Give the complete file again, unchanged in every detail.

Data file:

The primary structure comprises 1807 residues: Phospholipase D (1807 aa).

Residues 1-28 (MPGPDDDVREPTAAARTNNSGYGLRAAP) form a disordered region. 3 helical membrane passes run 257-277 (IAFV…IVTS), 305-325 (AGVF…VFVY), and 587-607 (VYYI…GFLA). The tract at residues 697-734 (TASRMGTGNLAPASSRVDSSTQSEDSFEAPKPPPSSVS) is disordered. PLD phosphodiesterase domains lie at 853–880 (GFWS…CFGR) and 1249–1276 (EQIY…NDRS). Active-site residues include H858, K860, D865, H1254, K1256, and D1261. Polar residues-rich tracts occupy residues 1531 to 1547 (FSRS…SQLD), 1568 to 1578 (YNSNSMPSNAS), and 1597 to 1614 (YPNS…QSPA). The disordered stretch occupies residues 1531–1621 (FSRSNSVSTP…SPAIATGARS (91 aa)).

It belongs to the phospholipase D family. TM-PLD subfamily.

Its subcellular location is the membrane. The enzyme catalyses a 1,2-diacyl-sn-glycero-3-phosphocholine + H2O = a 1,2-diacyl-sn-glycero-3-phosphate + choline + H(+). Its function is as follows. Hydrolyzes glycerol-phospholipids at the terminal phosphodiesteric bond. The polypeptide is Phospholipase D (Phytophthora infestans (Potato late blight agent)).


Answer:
The primary structure comprises 1807 residues: Phospholipase D (1807 aa).

Residues 1-28 (MPGPDDDVREPTAAARTNNSGYGLRAAP) form a disordered region. 3 helical membrane passes run 257-277 (IAFV…IVTS), 305-325 (AGVF…VFVY), and 587-607 (VYYI…GFLA). The tract at residues 697-734 (TASRMGTGNLAPASSRVDSSTQSEDSFEAPKPPPSSVS) is disordered. PLD phosphodiesterase domains lie at 853–880 (GFWS…CFGR) and 1249–1276 (EQIY…NDRS). Active-site residues include H858, K860, D865, H1254, K1256, and D1261. Polar residues-rich tracts occupy residues 1531 to 1547 (FSRS…SQLD), 1568 to 1578 (YNSNSMPSNAS), and 1597 to 1614 (YPNS…QSPA). The disordered stretch occupies residues 1531–1621 (FSRSNSVSTP…SPAIATGARS (91 aa)).

It belongs to the phospholipase D family. TM-PLD subfamily.

Its subcellular location is the membrane. The enzyme catalyses a 1,2-diacyl-sn-glycero-3-phosphocholine + H2O = a 1,2-diacyl-sn-glycero-3-phosphate + choline + H(+). Its function is as follows. Hydrolyzes glycerol-phospholipids at the terminal phosphodiesteric bond. The polypeptide is Phospholipase D (Phytophthora infestans (Potato late blight agent)).